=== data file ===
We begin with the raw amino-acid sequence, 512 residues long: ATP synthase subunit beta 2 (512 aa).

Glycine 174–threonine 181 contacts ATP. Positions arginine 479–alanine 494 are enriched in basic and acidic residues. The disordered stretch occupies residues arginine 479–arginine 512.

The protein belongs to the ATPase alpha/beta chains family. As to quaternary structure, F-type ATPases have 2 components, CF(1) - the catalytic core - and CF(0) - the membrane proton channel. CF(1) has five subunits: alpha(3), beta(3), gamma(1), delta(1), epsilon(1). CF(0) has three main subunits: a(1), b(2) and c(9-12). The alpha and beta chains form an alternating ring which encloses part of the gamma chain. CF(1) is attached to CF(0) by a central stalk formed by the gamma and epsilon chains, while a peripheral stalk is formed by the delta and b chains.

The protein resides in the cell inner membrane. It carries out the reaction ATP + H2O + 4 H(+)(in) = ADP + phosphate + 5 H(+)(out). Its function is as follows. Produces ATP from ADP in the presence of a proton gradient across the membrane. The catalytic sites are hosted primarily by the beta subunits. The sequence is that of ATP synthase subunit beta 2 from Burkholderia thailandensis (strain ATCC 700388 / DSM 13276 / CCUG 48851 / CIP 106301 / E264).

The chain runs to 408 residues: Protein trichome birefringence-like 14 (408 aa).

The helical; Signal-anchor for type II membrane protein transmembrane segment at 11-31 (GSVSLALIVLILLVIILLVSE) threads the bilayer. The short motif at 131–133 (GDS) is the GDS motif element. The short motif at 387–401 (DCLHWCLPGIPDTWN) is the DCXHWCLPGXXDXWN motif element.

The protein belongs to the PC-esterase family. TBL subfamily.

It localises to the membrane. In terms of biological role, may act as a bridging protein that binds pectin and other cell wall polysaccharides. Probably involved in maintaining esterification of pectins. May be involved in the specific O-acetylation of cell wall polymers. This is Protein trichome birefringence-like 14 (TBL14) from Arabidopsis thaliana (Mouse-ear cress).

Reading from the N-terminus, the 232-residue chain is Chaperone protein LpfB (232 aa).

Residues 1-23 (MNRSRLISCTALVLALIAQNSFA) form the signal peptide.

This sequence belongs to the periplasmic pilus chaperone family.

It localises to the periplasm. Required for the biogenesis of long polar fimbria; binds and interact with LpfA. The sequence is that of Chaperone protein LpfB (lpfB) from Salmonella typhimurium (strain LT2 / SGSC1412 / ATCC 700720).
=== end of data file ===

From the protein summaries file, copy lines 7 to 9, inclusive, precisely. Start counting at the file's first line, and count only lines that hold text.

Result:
The protein belongs to the PC-esterase family. TBL subfamily.

It localises to the membrane. In terms of biological role, may act as a bridging protein that binds pectin and other cell wall polysaccharides. Probably involved in maintaining esterification of pectins. May be involved in the specific O-acetylation of cell wall polymers. This is Protein trichome birefringence-like 14 (TBL14) from Arabidopsis thaliana (Mouse-ear cress).

Reading from the N-terminus, the 232-residue chain is Chaperone protein LpfB (232 aa).